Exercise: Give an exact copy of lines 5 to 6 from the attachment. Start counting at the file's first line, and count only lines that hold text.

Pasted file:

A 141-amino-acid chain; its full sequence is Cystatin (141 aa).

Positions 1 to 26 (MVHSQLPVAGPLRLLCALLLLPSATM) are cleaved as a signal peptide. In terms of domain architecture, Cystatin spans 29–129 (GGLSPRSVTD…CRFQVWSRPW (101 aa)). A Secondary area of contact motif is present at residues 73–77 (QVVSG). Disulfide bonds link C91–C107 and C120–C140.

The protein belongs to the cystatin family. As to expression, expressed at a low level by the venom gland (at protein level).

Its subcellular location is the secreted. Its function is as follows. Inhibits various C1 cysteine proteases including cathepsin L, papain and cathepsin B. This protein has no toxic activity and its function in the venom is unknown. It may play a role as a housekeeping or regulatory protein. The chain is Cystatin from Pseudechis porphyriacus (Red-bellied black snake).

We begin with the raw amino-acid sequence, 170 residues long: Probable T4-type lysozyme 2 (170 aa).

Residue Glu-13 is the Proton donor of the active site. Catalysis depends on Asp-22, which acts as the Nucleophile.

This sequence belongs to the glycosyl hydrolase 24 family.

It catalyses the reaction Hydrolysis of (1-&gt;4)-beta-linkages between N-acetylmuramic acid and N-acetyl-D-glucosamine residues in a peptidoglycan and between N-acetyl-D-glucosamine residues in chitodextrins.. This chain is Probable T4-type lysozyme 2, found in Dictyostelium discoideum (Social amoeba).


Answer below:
We begin with the raw amino-acid sequence, 170 residues long: Probable T4-type lysozyme 2 (170 aa).

Residue Glu-13 is the Proton donor of the active site. Catalysis depends on Asp-22, which acts as the Nucleophile.